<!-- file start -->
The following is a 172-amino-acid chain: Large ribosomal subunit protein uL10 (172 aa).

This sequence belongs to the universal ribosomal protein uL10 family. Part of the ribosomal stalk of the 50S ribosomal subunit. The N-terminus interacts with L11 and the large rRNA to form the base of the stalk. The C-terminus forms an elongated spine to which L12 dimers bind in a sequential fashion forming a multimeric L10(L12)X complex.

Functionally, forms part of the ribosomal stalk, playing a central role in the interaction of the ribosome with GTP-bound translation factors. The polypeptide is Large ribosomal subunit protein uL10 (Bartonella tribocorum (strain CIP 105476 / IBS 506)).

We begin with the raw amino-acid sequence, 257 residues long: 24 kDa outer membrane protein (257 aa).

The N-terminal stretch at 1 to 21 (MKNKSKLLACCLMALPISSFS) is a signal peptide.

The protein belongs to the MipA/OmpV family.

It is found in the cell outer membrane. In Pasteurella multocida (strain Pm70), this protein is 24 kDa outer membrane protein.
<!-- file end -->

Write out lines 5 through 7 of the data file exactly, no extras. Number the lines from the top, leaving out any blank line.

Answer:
The N-terminal stretch at 1 to 21 (MKNKSKLLACCLMALPISSFS) is a signal peptide.

The protein belongs to the MipA/OmpV family.

It is found in the cell outer membrane. In Pasteurella multocida (strain Pm70), this protein is 24 kDa outer membrane protein.